In fact, many companies undertake multiple, simultaneous cloud migrations, each one using a different approach—or combination of approaches—and affecting different applications and different business units with particular needs and goals. Not surprisingly, that multifaceted combination has important implications for monitoring and managing the performance of all those applications.  


Using Hybrid Clouds: Adding Data Center Capacity - Part 3

Apr 27, 2016

For many companies, the goal isn’t to share their applications across both their own data center and the public cloud. Rather, they want to move some of their applications lock, stock, and barrel to the cloud. If some of the company’s apps live in the cloud while others remain in the on-premise data center, then intentionally or not, these companies also have hybrid clouds.


Using Hybrid Clouds: Adding Data Center Capacity - Part 2

Apr 21, 2016

As hybrid clouds become more and more common in enterprise IT settings, a number of different use cases and journeys are beginning to become apparent. In part 1 of this series on how enterprise IT is using the hybrid cloud, we looked at how the hybrid cloud can be a faster and more economical way to add new data center or server capacity—or even an entire new or better data center.


Using Hybrid Clouds: Adding Data Center Capacity - Part 1

Apr 21, 2016

The term “hybrid cloud” has found its way into common usage among IT operations folk, but not everyone agrees on exactly what it means. Basically, a hybrid cloud refers to any situation in which you have an application running partially in your company’s data center, and partially in one or more public clouds, such as AWS, Microsoft Azure, or Google Cloud Platform.


Cloudy with a Chance of Scaling: Keeping Your Highly Scaled Application Highly Available Using the Cloud

Mar 30, 2016

As our applications grow, keeping them operational can be challenging. High growth means more data, more computation, and more opportunities for problems. The cloud offers us the ability to improve our scalability, while maintaining and improving our availability. During this talk, we’ll show you the “keep two mistakes high” principal and use the cloud to prevent availability issues, keeping our applications healthy and growing, yet keeping costs inline.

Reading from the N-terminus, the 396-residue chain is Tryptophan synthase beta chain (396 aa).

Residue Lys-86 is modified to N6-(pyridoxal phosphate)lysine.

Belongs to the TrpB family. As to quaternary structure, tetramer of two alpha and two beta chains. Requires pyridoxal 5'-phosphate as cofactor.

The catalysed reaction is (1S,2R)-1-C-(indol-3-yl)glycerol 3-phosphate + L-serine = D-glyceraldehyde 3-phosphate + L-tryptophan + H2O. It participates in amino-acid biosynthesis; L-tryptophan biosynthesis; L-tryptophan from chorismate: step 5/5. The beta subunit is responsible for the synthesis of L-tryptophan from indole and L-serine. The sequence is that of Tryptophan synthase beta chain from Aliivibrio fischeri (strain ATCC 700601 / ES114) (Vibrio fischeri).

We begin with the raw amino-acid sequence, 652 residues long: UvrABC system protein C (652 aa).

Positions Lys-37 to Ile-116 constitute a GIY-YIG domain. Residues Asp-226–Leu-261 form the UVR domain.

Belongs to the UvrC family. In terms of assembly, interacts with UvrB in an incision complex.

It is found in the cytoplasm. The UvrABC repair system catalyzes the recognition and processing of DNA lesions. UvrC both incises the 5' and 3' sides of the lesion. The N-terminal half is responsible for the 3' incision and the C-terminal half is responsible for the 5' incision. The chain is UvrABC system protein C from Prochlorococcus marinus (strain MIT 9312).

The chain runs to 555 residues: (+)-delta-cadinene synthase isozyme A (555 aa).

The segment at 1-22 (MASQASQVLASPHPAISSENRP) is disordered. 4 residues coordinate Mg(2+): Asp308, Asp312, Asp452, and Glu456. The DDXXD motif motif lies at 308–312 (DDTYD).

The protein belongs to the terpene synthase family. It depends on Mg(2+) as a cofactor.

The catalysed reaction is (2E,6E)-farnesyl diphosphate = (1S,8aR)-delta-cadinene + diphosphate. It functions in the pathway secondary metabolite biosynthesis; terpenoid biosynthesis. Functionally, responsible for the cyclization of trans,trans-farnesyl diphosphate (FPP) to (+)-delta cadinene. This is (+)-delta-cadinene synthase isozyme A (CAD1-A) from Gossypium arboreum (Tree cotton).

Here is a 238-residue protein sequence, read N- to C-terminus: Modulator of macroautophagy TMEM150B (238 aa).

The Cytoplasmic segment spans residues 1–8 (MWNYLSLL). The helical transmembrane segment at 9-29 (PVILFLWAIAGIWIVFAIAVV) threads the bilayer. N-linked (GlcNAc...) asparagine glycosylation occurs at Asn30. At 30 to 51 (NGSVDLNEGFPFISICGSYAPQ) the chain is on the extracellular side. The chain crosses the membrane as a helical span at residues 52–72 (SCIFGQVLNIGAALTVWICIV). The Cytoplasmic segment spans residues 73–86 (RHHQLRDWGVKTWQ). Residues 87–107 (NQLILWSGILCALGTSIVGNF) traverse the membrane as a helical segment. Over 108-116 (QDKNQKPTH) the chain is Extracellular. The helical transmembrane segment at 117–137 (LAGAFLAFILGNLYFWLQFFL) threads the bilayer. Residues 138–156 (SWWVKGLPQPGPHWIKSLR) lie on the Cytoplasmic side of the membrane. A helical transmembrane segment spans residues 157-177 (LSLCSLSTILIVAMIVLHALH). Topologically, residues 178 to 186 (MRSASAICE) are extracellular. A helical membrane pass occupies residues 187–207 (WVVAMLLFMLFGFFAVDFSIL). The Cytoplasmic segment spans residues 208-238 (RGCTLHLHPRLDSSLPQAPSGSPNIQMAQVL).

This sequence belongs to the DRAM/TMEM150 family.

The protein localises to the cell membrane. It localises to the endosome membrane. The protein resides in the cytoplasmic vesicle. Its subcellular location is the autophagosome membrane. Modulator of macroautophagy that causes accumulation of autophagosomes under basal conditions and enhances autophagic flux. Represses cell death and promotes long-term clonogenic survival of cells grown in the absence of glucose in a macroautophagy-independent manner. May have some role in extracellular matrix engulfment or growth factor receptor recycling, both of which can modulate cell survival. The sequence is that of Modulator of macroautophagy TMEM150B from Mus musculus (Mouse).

Distributing the Cloud - AWS Architecture - Part 3

Mar 4, 2016

We all know the value of distributing an application across multiple data centers. The same philosophy applies to the cloud. As we put our applications into the cloud we need to watch where in the cloud they are located. How geographically and network topologically distributed our applications are is just as important as with normal data centers. While Amazon AWS won’t tell you specifically where your application is running, they do give you enough information to make diversification decisions. Interpreting and understanding this information, and using it to your advantage, requires an understanding of how AWS is architected. In part 1 of this article, we talked about the AWS Architecture of regions and availability zones. In part 2, we went into more detail about how availability zones are structured, and how we can utilize this information. In this final part, we discuss the availability zone to data center mapping, why it is important, and how to use all this information to make sure you have the highest diversification as possible for your application.


Distributing the Cloud - AWS Architecture - Part 2

Mar 3, 2016